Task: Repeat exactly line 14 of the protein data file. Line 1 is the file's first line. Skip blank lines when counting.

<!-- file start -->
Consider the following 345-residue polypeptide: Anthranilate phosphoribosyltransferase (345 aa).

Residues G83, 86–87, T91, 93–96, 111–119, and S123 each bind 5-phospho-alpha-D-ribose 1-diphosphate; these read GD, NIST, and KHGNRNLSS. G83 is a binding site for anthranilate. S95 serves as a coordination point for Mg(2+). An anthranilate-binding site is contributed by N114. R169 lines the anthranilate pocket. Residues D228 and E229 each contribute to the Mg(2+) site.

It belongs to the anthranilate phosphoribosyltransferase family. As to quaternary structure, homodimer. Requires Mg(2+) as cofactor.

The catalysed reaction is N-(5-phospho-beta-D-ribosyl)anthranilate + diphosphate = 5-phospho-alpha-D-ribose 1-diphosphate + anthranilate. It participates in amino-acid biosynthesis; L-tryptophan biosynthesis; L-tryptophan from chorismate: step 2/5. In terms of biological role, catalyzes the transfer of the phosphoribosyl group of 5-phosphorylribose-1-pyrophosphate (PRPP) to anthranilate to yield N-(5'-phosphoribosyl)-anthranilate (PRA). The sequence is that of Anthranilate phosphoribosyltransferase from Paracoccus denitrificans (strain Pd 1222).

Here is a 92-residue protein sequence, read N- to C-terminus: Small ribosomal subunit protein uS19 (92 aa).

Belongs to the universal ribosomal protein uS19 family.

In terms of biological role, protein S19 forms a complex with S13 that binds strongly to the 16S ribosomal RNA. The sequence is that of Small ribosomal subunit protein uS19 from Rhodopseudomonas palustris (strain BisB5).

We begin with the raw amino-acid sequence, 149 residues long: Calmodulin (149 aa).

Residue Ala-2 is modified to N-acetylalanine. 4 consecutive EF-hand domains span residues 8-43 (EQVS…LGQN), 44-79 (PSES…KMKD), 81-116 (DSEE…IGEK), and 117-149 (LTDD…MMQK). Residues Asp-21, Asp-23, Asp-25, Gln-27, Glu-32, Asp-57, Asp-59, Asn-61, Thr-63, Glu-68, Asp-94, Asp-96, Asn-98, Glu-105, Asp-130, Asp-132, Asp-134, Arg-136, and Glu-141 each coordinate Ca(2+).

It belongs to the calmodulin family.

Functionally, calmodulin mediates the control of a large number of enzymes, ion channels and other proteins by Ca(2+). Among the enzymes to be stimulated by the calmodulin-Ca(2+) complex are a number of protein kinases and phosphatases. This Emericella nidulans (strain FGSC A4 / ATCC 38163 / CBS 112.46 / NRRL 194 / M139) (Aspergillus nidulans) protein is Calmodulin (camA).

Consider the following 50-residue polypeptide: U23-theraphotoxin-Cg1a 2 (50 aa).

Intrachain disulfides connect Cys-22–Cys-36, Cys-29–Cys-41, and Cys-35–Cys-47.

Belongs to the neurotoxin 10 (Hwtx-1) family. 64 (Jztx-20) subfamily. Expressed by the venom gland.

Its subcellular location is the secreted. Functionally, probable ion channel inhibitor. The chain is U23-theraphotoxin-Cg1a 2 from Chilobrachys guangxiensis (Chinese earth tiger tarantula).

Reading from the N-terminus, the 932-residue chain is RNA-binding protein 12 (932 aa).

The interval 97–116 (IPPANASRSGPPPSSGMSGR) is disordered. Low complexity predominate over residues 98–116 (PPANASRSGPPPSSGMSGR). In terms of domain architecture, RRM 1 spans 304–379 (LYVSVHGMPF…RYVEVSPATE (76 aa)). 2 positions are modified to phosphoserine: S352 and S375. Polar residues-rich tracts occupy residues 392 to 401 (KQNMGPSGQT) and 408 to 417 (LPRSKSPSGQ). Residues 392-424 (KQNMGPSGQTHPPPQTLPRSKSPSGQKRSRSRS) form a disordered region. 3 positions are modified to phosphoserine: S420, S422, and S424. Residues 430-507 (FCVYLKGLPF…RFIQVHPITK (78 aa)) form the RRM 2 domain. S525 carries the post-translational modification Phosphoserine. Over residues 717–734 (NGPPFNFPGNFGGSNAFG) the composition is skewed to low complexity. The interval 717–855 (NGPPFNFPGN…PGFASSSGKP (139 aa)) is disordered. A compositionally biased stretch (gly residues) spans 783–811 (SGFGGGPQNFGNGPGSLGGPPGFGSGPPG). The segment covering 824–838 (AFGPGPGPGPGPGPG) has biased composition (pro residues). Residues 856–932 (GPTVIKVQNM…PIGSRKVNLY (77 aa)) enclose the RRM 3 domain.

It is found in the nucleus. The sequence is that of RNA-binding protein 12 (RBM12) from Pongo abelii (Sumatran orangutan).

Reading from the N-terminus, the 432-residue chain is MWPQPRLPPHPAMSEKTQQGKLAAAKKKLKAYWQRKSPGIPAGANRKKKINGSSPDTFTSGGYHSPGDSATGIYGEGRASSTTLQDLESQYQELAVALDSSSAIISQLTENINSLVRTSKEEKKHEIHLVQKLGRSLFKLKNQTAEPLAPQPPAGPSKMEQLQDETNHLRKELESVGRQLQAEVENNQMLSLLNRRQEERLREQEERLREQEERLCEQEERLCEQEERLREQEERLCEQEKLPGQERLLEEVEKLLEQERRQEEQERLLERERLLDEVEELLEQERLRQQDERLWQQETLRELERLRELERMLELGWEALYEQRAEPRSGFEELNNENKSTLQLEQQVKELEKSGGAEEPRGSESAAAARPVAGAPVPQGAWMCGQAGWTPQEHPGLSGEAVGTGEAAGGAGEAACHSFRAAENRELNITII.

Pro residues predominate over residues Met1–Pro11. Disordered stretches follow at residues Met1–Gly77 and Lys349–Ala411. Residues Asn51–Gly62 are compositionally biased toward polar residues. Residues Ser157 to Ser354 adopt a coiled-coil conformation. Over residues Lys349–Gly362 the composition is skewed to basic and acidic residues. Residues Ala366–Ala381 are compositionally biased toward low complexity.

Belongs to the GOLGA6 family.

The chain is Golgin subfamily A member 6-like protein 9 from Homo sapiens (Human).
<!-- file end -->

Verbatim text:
Belongs to the neurotoxin 10 (Hwtx-1) family. 64 (Jztx-20) subfamily. Expressed by the venom gland.